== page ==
The Union Ministry of Information and Broadcasting's recent invitation1 for comments on the Broadcasting Services (Regulation) Bill, 2023,2 reflects a proactive response to the transformative shifts in the broadcasting landscape. For the past three decades, the Cable Television Networks (Regulation) Act of 1995 has been the cornerstone of regulations governing content on linear broadcasting, mainly through cable networks. However, the dynamism of technological advancements has ushered in a new era, redefining how content is produced, distributed, and consumed.

The emergence of Direct-to-Home (DTH), Internet Protocol Television (IPTV), and Over-The-Top (OTT) services have not only expanded the reach of content but have also altered consumption patterns, allowing viewers greater flexibility in choosing when and how they engage with media. The digitisation of the broadcasting sector, particularly in cable TV, has prompted a critical reassessment of the regulatory framework governing this rapidly evolving industry. The draft Bill, therefore, seeks to replace the outdated Cable Television Networks (Regulation) Act of 1995 and other existing policy guidelines, recognising the need for a more contemporary and consolidated framework.

About the bill:

The Draft Broadcasting Services (Regulation) Bill, 2023 is a significant legislative proposal comprising six chapters, 48 sections, and three schedules. The bill expands its regulatory purview to cover over-the-top (OTT) content and digital news, areas currently governed by the IT Act, 2000, and its regulations.

Acknowledging the dynamic nature of the broadcasting industry, the bill introduces comprehensive definitions for modern broadcasting terms and incorporates provisions that anticipate and accommodate emerging broadcasting technologies. The bill also places a strong emphasis on strengthening the self-regulation regime. Through the introduction of 'Content Evaluation Committees3 and transforming the existing Inter-Departmental Committee into a more participative 'Broadcast Advisory Council,'4 the legislation seeks to enhance industry self-regulation. This recognises the role of industry stakeholders in shaping and adhering to ethical broadcasting standards, fostering a more collaborative and inclusive regulatory environment.

Section 3 of the Bill elaborates on the Applicability of Chapter II5:

a) Part A shall apply to (i) broadcasters referred to in section 11, (ii) cable broadcasting networks, and (iii) satellite broadcasting networks,

b) Part B shall apply to radio broadcasting networks,

c) Part C shall apply to internet broadcasting networks and

d) Part D shall apply to terrestrial broadcasting networks.

A significant feature of the draft bill is its provision for differentiated Programmes and Advertisement Codes6 across various services. This allows for a nuanced approach, recognising the diverse nature of broadcasting content and the responsibilities of different service providers. Furthermore, the bill addresses the specific needs of persons with disabilities7 by incorporating enabling provisions for issuing comprehensive accessibility guidelines.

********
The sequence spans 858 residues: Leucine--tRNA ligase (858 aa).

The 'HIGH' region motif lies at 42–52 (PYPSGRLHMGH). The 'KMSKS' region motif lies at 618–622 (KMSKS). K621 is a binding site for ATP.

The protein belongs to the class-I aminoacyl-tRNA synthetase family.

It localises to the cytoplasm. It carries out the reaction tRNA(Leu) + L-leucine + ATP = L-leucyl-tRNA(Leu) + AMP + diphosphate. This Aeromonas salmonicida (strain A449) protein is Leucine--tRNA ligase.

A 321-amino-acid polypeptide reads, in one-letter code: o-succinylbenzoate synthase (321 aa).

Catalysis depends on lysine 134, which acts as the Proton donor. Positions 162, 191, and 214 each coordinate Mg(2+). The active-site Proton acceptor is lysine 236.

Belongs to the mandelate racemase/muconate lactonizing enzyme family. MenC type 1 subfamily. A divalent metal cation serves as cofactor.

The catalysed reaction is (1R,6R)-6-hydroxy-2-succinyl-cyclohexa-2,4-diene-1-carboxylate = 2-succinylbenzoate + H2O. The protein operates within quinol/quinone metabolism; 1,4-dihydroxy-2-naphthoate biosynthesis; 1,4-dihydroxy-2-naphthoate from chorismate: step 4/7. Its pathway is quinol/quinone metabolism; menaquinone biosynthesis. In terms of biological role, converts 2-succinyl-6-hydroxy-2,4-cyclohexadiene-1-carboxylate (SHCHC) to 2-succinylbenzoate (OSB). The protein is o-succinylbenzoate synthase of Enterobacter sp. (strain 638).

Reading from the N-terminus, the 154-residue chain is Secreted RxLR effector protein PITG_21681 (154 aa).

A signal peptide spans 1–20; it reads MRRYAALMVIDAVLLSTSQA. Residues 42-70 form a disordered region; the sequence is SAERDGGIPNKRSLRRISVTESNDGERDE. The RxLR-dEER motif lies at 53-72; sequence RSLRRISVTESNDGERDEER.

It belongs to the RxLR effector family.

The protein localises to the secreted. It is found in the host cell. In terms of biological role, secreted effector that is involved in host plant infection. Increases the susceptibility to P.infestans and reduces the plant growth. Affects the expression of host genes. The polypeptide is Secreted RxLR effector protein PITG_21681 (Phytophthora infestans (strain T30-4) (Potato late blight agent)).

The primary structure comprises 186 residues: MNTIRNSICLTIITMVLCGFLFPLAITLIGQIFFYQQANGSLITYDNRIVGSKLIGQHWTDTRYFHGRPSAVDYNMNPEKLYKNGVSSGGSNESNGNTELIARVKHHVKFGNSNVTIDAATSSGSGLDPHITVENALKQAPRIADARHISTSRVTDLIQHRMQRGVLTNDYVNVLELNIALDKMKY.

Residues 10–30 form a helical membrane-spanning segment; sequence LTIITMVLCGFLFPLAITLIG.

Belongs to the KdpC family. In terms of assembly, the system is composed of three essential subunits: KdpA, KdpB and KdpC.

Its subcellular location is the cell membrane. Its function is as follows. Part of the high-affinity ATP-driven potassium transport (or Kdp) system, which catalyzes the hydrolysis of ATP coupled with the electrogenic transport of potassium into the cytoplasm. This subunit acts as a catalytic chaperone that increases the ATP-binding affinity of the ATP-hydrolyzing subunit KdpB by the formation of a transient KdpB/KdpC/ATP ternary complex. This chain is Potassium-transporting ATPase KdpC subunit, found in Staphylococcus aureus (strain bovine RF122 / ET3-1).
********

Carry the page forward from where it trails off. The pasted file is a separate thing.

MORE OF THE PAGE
Introducing statutory penalties8, including advisory, warning, censure, and monetary penalties, demonstrates a commitment to enforcing compliance. Notably, the bill ensures a balanced approach to regulation by reserving imprisonment and/or fines for severe offences. The bill also addresses infrastructure sharing among broadcasting network operators the carriage of platform services, and streamlines the Right of Way section9 for more efficient relocation and alterations. Establishing a structured dispute resolution mechanism further contributes to the overall effectiveness of the regulatory framework.


The Broadcasting Services (Regulation) Bill of 2023, therefore, signifies a crucial step in aligning regulatory frameworks with the evolving nature of the industry. It is expected to address the challenges posed by traditional cable networks and the intricacies associated with the rapidly growing digital and online platforms. The solicitation of public comments underscores the government's commitment to inclusive policy-making, ensuring that diverse perspectives and stakeholder inputs are considered in shaping the future of broadcasting regulations in the country.


  1. When is the last date to submit comments/suggestions/views? It is 09.12.2023 through email at
  2. What is meant by 'broadcasting' under the bill? The bill defines the term broadcasting under section 2(f).
  3. How will the Act affect the previously approved registrations? The bill elaborates on this through Section 41: Transitional Provision.




3. Section 24(2) of the Broadcasting Services (Regulation) Bill, 2023.

4. Section 27 of the Broadcasting Services (Regulation) Bill, 2023.

5. Section 3 of the Broadcasting Services (Regulation) Bill, 2023.

6. Section 19 of the Broadcasting Services (Regulation) Bill, 2023.

7. Section 23 of the Broadcasting Services (Regulation) Bill, 2023.

8. Section 34 of the Broadcasting Services (Regulation) Bill, 2023.

9. Section 38 of the Broadcasting Services (Regulation) Bill, 2023.

The content of this article is intended to provide a general guide to the subject matter. Specialist advice should be sought about your specific circumstances.